Uncle Deek and the Endless Paper
My Uncle Deek worked at the Democrat & Chronicle and would bring my sister and me endless reams of fresh, plain newsprint for drawing. I loved when a new pile would arrive. I was small and the paper was large—more magic. Today, I get the same thrill when I visit the astounding paper room at Rochester Art Supply.

My First Studio
My parents built a new house when I was six. Many of the rooms remained empty as they saved money to buy furniture. I thought the empty rooms were great, so many places to make things! I remember my “64 ounce Welch’s Grape Juice can period” when I built giant sculptures and rockets snaking throughout the house (this was the Apollo space era). I had important projects and paintings in every room. That was about the same time my friend and I made “Jackson Pollock art” in her family’s newly finished basement. Without a strong grasp of physics, we weren’t paying attention to the paint flying off our brushes on our backstrokes as we hurled paint at a canvases shouting “Jackson Pollock!” I was sent home, and she was left to clean the basement walls and ceiling. As I remember, the paintings were pretty good.

Getting Serious
Throughout school, my teachers encouraged my artwork (“Phyllis’ creativity should be encouraged”). In high school, I began to think seriously about developing a portfolio and applying to art school. My art teachers coached me through the process and I ended up at RIT with a degree in painting and printmaking in 1981. I still recall conversations, critiques, and ideas that inform my work today. Friendships have endured, certain colors remind me of certain people, and challenges from gifted teachers like Bob Heischman, Bob Cole, Judd Williams, Phil Bornarth, and Ed Miller still resonate.

On My Own
After my RIT years focused on figure painting, I popped into the world ready to make art. I had relied so heavily on the figure that I floundered alone in my studio. Eventually I realized my mother had already told me what to do—I only needed to look out the window. I found myself sitting in Ellison Park, learning that the hills, trees and sky offered me the familiar shapes of the human body. More magic! My favorite place to make art is sitting on the ground in a beautiful place trying to describe my experience with paint and pastel.

Painting at Durand Eastman Park

Painting at Durand Eastman Park

Painting at Durand Eastman Park

Painting at Durand Eastman Park

Today
I have been painting landscapes en plein air in the Rochester/Finger Lakes region for more than 30 years. My paintings offer a narrative of color, movement, shape, light, and pattern through rolling fields, moving water, and dramatic skies. Features of the landscape become characters in the story as I paint the places I love to be. In the studio, I work from still life compositions and use my plein air work as source material to further explore and indulge in the shapes and colors I enjoyed in the field. Whether in the field or studio, my paintings simply explore the idea of place. I feel I am successful when viewers feel a connection to the place I offer or remember a favorite place of their own.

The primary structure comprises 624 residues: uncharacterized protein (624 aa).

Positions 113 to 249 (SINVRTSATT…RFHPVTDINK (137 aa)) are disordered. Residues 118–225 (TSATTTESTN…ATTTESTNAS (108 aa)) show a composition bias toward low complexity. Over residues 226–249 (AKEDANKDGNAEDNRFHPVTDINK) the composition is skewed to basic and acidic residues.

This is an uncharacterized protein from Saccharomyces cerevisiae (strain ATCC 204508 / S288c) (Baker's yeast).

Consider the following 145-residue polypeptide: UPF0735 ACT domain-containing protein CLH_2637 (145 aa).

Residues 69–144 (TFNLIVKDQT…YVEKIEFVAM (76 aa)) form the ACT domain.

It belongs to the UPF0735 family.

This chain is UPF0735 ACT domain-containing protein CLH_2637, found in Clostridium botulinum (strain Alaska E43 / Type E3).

After the Storm, acrylic, Philbrick Park, Penfield

After the Storm, acrylic, Philbrick Park, Penfield

"Little Pine Between, Adirondacks", Acrylic on panel, 8" x 10", 2012

Little Pine Between, Adirondacks, Acrylic on panel, 8″ x 10″, 2012

Small is BIG
My mom wasn’t an artist but I believe an artist’s spirit was in her somewhere. She died of Alzheimer’s in 2012. It occurred to me while writing this blog that in her final months I would draw pictures of the view out her window while she watched. I just made that connection. Watching me draw soothed her.

Artists’ work is always changing, but our small beginnings are fixed. I’m grateful to the people in my life who knew my need to make art was big.

You can see more of Phyllis’s work at her website, www.behance.net/phyllis_bryce_ely. Or stop by Main Street Arts through December 29, 2014 to see two of her landscape paintings in person.

Check out our previous Inside the Artist’s Studio blog post by encaustic artist, Virginia Cassetta.

“Paintings, Made Outdoors” by Terry Oakden

Terry Oakden currently has a solo exhibition Upstairs at Main Street Arts. “Painting, Made Outdoors” includes expressive oil and acrylic paintings on paper and board made outside and in the Finger Lakes region.

Terry Oakden, "Through the Vineyard 'Seneca'", Acrylic on board

Terry Oakden, “Through the Vineyard ‘Seneca’”, Acrylic on board

These paintings are full of vivd and sometimes unexpected colors. Splashes of bright pink contrast with bright green grass, swaths of red, blue, and yellow create deep, beautiful skies.

Terry Oakden, "Addison", Acrylic & oil on board

Terry Oakden, “Addison”, Acrylic & oil on board

Terry Oakden, "St. Mary's 'Corning'", Acrylic on board

Terry Oakden, “St. Mary’s ‘Corning’”, Acrylic on board

The exhibition combines paintings on paper with paintings on panel, emphasizing the spontaneity of Oakden’s work. His brushstrokes have a loose quality that add so much emotion to what would otherwise be a simple landscape.

Terry Oakden, "Paintings, Made Outdoors"

Terry Oakden, “Paintings, Made Outdoors”

Stop by to see Terry Oakden’s solo exhibition Upstairs at Main Street! His work will be here through September 27, 2014. You can see more information about exhibitions at Main Street Arts here.

Exhibition Dates: August 5–September 27, 2014